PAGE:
The Breast Society of Ghana (BSoG) has advocated a waiver on imported medications used for the treatment of breast cancer patients in the country.
This when done by government, would go a long way in reducing cost of treatment for the disease, BSoG, a nongovernment organisation (NGO) has said.
Senior Specialist Radiation and Clinical Oncologist, Dr Hannah Ayettey, who is the president for BSoG made the appeal yesterday at the launch of BSoG’s breast cancer awareness week celebration in Accra.
She said many women, despite reporting early symptoms of breast cancer could not survive the disease due to financial constraints, adding that if taxes for all breast cancer related drugs were removed, more women in the country could afford treatment, increasing survival rate of the ailment.
According to her, the National Health Insurance Scheme (NHIS) covered only some aspects of the treatment for breast cancer, therefore more needed to be done in terms of reducing the financial burden of the treatment on patients and their families.
“I must commend the NHIS for the support it is currently giving breast cancer patients, we really appreciate it but if more can be done we will be happier, broadening coverage of NHIS for breast cancer treatment would really go a long way in saving more lives.”
“Removing taxes on imported breast cancer medications should be considered. This is very important to us because pharmacists are paying too much to clear such drugs – they are extremely expensive,” she added.
DrAyettey bemoaned that breast cancer was affecting many younger Ghanaians, including teenagers and called for very pragmatic steps to be taken in managing the situation.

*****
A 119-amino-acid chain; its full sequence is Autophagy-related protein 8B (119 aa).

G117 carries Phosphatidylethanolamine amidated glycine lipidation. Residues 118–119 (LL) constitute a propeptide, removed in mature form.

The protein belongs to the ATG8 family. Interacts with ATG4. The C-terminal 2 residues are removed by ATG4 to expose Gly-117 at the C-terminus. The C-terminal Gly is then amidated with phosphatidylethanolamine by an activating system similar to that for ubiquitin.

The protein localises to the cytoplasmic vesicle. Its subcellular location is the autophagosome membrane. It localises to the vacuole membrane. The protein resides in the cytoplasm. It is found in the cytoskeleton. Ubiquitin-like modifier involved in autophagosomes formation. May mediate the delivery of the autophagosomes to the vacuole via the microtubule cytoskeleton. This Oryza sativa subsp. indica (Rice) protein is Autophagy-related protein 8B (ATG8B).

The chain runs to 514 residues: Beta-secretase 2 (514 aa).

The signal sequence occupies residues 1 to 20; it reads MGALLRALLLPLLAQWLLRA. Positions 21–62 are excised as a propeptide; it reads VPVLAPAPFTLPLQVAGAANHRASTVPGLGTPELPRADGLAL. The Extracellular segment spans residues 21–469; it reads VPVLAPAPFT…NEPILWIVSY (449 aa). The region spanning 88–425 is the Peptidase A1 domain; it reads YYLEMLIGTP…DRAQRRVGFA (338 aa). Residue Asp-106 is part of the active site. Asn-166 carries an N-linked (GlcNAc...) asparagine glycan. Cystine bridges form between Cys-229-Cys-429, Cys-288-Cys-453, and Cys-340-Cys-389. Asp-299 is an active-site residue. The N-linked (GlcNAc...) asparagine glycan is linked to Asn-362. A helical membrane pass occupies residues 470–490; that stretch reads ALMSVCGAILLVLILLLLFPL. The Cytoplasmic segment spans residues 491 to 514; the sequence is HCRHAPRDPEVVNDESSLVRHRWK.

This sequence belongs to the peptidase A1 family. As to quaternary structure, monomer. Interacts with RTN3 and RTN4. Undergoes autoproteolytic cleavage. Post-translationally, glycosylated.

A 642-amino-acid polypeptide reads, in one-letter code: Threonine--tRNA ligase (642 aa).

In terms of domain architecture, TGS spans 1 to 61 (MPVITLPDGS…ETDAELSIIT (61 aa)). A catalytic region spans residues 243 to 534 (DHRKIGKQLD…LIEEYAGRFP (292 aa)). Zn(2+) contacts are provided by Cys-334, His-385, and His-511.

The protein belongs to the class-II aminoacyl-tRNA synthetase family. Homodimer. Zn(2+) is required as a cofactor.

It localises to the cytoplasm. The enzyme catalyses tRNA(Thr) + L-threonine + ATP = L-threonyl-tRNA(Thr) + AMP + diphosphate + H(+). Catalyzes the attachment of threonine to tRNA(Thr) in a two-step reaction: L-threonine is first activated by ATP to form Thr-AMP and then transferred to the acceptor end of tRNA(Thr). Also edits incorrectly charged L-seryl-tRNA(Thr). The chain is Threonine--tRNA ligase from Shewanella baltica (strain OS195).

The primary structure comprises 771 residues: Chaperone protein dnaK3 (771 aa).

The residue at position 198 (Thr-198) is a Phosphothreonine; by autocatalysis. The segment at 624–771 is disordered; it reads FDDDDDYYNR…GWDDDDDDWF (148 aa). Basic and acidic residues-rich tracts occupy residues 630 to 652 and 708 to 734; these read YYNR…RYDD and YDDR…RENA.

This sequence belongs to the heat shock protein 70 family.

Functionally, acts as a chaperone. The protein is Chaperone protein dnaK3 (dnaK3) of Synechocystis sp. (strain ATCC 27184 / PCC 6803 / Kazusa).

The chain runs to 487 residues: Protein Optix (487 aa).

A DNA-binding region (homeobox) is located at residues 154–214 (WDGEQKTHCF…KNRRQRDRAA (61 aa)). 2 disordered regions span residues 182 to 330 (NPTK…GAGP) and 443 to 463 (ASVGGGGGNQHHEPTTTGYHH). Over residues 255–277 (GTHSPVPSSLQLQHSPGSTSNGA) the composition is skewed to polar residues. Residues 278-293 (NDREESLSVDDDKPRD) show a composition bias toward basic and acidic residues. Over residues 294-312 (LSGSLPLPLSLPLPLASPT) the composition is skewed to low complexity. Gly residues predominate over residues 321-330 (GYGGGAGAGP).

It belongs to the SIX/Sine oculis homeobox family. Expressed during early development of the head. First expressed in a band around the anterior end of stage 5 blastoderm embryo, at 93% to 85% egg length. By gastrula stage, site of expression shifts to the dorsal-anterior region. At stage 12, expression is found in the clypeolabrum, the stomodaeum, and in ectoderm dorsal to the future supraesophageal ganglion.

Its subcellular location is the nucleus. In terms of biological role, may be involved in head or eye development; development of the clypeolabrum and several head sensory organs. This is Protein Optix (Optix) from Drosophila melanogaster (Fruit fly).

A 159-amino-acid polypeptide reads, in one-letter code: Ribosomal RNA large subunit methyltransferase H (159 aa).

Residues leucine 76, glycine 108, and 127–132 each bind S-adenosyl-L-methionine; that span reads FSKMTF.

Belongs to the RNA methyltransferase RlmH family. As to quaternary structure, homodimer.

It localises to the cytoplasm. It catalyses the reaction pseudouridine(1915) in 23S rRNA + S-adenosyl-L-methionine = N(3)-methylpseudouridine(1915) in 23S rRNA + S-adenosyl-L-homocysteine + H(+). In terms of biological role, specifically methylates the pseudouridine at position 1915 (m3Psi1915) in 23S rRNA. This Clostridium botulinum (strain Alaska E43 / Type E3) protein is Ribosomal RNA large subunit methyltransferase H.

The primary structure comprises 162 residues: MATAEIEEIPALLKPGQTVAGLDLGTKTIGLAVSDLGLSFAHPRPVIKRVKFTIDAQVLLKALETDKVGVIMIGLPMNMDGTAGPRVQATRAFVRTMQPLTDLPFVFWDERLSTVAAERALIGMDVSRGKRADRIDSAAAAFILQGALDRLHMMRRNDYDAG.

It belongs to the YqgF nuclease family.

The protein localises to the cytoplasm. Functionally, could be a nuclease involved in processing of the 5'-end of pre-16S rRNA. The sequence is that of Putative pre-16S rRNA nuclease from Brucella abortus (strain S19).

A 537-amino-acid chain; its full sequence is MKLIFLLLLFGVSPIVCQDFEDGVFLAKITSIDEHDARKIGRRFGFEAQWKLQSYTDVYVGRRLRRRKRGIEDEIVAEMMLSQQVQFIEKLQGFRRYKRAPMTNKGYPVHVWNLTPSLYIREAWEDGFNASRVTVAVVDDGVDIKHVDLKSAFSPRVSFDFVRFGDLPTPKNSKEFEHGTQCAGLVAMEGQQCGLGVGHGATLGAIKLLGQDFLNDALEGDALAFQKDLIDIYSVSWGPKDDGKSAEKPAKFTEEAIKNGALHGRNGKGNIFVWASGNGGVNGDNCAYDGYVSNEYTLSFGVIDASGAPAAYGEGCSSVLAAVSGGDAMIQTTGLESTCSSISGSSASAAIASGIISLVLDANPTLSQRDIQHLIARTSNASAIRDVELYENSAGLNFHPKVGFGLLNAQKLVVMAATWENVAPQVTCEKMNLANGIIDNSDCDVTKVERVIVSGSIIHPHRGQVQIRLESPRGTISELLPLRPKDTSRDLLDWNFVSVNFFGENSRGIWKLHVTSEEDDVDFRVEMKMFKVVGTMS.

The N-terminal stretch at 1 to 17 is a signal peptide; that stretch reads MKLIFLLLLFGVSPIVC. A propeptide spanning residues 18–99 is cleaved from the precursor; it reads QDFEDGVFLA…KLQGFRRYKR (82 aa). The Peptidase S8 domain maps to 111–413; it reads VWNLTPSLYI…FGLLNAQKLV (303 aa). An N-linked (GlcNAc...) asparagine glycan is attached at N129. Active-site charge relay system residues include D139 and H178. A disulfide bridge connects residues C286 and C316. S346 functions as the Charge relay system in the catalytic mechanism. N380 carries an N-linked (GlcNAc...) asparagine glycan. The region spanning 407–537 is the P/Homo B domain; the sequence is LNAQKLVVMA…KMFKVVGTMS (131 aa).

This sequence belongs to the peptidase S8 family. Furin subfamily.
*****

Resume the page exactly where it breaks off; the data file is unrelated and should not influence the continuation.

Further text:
She stressed the need for authorities to ensure health facilities were well equipped, with well trained healthcare givers for the proper management of breast diseases, especially cancer.
“Managing cancer is serious work and should not be taken lightly at all” she stressed.
According to her, it was important for health facilities across the country to be capable of offering mammogram and other diagnostic services to promote early detection of breast cancer.
Explaining, she stated that access to well equipped hospitals and centers with appropriate equipment, availability of requisite human resource for management of cancer, access to treatment guidelines and management protocols from the primary healthcare level to the tertiary level and properly outlined referral pathways were very necessary in treatment of breast cancer.
She also mentioned that the encouragement ofmulti-institutional research, funding to support research at all levels and recognising individuals and institutions for publications on breast cancer would go a long way in winning the fight against the disease.
In a speech read on her behalf, Dr Efua Commeh, acting programme manager, non communicable diseases of the Ghana Health Service (GHS) indicated that to address breast cancer, intensified awareness creation at the community level should be prioritised.
A senior consultant at the National Center for Radiotherapy, Oncology and Nuclear Medicine, Korle Bu Teaching Hospital, Dr Verna Vanderpuye in her remarks dispelled rumors that the sucking of breasts by men reduced the risk of breast cancer among women.
“The only scientifically proven sucking that could possibly reduce the risk of breast cancer occurring is the sucking of babies who are breastfeeding.”
BY RAISSA SAMBOU